The fact that much of the work of the ARDEI Committee will be focused on bringing about cultural shifts was another important theme for our conversation. It is also one of the key areas that makes it challenging for the group to quantify their impact and to communicate that impact to the wider UWC community. As Rod shared: “One of the things I underestimated coming into this was the lack of immediate gratification. How do we show the progress we’ve made when most of it cannot be identified through data? Much of our progress will be defined by the experiences and feelings of UWC community members, how do you quantify that? First, we need to put time and effort into creating a solid base that runs through our group and across the entire UWC movement with a common understanding that becoming a truly anti-racist, diverse, equitable and inclusive organisation means daily work for each and every one of us - not just for those of us who cannot step away from issues like racism when we choose to. It’s emotional work, but results can only arise once this groundwork has been done.

That being said, there have already been some notable shifts that the group has observed and helped bring about over the last year: “For example,” started Ines “it’s great that every school is now creating its own group to work on ARDEI issues. It’s a huge achievement and we look forward to working with these contacts at every school over the next year, to share resources with them and support them in their work. This year has also been very important in order to build up that contact and trust between our group’s members and the Heads and Chairs of each of the schools. It has opened up far more avenues for dialogue in this area and has also hopefully resulted in our group being seen as a line they can reach out to when they want advice, support or inspiration.” 

Looking ahead at the work the committee aims to do in 2022, and what success would look like to them, Ines, Tamaisha and Rod agreed that their ultimate aim was for ARDEI work at UWC not to start and end with the Committee. Instead, ARDEI should become central to the work of each UWC entity, and the ARDEI Committee should be seen as more of a support system to help those entities in their work. “What I want”, shared Rod, “is for everyone to be doing this work in a natural, authentic way without it seeming like an additional burden or without even needing to think about it. That’s how we will know that our work has been effective.

The group also shared that they were looking forward to starting to share the resources they have developed in terms of trainings with the schools. They also shared their hopes to work more closely with UWC national committees in future: “Our first priority right now is to focus on the experience of students. That’s how people come into our community, so it is vital that they all feel safe, valued and respected. These students will then grow into a generation that can champion the ARDEI values as alumni. For now, we feel we can be most impactful in working directly with the schools in this regard (also because there are 18 of them, and almost 160 national committees!). As you can imagine, our list is long, but we look forward to working with national committees more closely in future and taking advantage of the NC members within our committee for that.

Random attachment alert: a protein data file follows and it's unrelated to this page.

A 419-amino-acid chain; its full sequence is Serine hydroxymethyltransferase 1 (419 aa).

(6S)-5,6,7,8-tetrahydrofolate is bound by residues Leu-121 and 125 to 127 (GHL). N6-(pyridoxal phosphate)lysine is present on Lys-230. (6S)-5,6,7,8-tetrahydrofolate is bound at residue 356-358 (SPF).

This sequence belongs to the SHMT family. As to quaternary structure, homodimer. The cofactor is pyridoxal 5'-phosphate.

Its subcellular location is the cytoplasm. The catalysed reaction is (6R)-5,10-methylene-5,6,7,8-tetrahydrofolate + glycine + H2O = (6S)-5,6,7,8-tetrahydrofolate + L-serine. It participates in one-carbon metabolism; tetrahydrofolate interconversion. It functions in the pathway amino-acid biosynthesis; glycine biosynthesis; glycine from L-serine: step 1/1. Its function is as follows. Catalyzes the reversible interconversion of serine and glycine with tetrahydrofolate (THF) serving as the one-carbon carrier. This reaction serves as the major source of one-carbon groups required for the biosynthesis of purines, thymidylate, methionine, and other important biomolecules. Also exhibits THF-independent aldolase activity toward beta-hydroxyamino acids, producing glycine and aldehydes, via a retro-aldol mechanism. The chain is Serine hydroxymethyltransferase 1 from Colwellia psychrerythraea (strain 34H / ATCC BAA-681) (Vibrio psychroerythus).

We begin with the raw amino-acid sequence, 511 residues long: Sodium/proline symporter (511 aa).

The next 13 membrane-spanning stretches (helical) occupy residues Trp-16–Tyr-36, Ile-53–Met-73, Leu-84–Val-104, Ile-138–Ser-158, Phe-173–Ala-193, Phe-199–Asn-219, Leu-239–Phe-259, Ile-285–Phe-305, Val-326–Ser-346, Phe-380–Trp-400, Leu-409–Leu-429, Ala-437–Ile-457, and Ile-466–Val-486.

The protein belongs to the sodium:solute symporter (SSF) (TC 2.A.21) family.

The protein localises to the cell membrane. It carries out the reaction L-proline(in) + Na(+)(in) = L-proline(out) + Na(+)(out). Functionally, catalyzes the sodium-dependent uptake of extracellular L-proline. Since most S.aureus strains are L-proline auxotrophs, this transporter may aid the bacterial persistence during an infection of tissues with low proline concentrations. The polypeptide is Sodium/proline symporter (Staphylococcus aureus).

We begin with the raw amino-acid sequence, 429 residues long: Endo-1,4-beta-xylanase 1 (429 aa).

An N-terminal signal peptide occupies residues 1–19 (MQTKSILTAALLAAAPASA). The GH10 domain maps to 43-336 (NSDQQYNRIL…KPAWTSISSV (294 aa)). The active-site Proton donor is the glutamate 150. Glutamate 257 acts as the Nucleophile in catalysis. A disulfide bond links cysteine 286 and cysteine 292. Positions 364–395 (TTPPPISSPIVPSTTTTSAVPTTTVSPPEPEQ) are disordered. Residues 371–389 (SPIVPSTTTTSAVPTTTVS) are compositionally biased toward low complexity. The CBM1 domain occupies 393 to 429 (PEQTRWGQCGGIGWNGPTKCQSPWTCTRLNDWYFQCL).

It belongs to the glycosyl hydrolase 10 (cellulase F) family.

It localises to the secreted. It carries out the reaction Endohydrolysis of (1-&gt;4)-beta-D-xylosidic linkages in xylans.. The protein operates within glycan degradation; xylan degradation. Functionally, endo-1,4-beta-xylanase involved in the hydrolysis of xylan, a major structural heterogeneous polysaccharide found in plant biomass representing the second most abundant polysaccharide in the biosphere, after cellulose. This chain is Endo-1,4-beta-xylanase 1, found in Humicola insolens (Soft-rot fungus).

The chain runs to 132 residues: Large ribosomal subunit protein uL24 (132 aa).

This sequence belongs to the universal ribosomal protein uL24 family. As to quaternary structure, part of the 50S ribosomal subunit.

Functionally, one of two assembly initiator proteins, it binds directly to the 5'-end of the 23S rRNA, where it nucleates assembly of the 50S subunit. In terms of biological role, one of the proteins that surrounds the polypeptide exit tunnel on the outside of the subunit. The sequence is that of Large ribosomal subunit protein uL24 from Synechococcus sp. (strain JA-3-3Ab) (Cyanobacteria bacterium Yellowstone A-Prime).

On this point, Rod also added that it was important for the work of the ARDEI Committee to be seen from a UWC movement-wide perspective, rather than from the perspective of UWC’s different entities: “We keep reminding ourselves that we’re trying to move the entire community forward, rather than me falling into the trap as a Head to focus solely on the schools’ perspective, or for Ines as an alum and parent to focus too heavily on those perspectives. If you’re not careful, this kind of work can be limited in terms of its impact. We try to always keep the larger picture and the larger mission in mind. We’re not thinking in siloes, we’re thinking about the movement.

The final key theme we touched on during our conversation was the untapped potential among UWC’s alumni community that the ARDEI Committee has unlocked once more. As Tamaisha started, “It showed us for the first time in a while that there are so many alumni out there that want to be engaged with the hard questions involved in further building this movement into what we want it to be. The objective perspective these individuals bring to the group, as community members who have not been involved in UWC governance in the past, has been truly transformative for our group in helping us to reimagine the status quo. I believe that it can be transformative for other areas of UWC governance too.

Rod continued in this vein, reflecting once more on the origins of the ARDEI Committee: “These individuals came together because they saw a cause and purpose. They didn’t wait to be called upon nor did they sit around complaining. They acted and their response meant that our committee was formalised in an authentic way. And isn’t that what UWC is all about? Seeing an issue, and acting on it. I think that ought to be celebrated when we reflect on this first year of the ARDEI Committee.”